The Crisis of Election Security
Key Excerpts from Article on Website of New York Times
Posted: September 30th, 2018
As the 2018 elections approach, the American intelligence community is issuing increasingly dire warnings about potential interference from Russia and other countries. D.H.S. has now conducted remote-scanning and on-site assessments of state and county election systems. These [measures] don't address core vulnerabilities in voting machines or the systems used to program them. And they ignore the fact that many voting machines that elections officials insist are disconnected from the internet – and therefore beyond the reach of hackers – are in fact accessible by way of the modems they use to transmit vote totals on election night. Add to this the fact that states don't conduct robust postelection audits ... and there's a good chance we simply won't know if someone has altered the digital votes in the next election. How did our election system get so vulnerable, and why haven't officials tried harder to fix it? The answer, ultimately, comes down to politics and money: The voting machines are made by well-connected private companies that wield immense control over their proprietary software, often fighting vigorously in court to prevent anyone from examining it when things go awry. The stakes are high. But the focus on Russia, or any would-be election manipulators, ignores the underlying issue – the myriad vulnerabilities that riddle the system and the ill-considered decisions that got us here.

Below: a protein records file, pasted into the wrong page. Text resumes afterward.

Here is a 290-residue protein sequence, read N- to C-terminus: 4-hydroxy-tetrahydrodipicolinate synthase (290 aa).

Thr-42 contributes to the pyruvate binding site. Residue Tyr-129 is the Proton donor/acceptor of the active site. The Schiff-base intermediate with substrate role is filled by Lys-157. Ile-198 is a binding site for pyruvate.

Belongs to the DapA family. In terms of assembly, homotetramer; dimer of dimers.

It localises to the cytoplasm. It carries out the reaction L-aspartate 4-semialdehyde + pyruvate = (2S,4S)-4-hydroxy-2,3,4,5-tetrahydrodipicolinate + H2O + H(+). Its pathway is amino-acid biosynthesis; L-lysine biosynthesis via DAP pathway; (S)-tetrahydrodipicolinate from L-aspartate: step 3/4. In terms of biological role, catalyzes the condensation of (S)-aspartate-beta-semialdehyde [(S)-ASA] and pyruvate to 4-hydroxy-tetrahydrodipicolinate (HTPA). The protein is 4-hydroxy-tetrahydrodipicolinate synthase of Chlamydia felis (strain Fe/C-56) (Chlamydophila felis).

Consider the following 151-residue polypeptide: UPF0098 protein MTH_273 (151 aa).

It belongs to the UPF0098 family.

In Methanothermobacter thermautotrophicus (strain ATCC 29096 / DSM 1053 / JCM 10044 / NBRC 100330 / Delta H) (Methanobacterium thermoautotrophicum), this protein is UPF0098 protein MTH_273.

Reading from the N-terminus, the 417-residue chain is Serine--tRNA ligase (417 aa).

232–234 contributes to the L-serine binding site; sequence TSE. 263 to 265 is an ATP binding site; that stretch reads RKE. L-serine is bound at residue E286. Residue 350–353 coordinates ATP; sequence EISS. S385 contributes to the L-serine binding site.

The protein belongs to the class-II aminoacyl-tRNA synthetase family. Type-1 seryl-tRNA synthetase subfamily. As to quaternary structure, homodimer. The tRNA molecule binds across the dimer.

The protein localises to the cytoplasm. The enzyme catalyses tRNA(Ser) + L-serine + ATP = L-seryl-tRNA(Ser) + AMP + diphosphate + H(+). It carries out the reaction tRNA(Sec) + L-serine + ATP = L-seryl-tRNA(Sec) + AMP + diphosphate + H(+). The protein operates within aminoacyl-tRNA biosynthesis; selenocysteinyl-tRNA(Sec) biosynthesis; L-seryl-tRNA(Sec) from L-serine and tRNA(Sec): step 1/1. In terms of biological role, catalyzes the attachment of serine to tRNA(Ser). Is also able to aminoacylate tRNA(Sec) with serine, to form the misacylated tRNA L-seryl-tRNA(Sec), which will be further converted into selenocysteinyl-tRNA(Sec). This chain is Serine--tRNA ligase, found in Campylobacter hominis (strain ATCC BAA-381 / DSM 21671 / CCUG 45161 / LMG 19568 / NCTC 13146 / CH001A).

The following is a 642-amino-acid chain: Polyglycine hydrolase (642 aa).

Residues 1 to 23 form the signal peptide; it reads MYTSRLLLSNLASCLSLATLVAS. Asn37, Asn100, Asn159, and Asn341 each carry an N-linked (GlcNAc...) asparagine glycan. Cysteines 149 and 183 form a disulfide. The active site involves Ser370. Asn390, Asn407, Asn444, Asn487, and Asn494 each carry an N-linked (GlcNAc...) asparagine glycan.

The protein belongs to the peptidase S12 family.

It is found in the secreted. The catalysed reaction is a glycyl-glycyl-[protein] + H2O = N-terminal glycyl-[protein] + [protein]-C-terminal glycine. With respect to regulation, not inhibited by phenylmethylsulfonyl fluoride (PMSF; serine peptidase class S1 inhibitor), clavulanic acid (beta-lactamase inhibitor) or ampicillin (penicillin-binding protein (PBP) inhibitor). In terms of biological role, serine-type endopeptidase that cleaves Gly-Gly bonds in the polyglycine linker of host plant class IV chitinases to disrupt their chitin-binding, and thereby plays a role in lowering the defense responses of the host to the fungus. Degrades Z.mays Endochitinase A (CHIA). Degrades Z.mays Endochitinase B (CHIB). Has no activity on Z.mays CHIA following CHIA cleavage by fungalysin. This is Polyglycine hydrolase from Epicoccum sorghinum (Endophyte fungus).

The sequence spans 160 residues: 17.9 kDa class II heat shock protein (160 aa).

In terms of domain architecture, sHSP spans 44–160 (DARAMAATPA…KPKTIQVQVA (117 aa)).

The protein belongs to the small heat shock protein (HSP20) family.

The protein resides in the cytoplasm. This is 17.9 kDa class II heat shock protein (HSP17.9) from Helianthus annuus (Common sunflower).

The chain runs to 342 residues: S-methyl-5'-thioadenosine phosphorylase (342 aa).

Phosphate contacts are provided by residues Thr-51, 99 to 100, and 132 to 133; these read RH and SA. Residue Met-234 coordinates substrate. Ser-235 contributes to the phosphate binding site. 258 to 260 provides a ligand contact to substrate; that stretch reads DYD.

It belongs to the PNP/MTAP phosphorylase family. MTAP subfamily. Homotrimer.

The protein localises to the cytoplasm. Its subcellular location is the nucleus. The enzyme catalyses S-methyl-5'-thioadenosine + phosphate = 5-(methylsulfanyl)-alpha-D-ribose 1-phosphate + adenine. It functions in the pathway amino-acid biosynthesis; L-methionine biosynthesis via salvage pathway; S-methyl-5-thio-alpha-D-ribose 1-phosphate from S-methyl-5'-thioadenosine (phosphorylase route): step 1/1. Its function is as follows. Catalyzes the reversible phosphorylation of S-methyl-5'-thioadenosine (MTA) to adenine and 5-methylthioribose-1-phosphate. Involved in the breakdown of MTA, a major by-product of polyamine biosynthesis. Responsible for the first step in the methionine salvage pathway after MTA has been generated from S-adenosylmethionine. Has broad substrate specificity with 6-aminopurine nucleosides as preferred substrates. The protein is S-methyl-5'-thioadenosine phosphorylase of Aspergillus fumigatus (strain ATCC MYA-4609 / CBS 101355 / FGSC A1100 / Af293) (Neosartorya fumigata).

Note: Why is it that the U.S. government is not allowed to have oversight over the companies that build and maintain voting machines and databases? What if one or more of them is bought off by a foreign or event domestic interest? Isn't this crazy? The major media have severely neglected reporting on elections manipulations that have been going on for many decades. For undeniable evidence of this, see our Elections Information Center.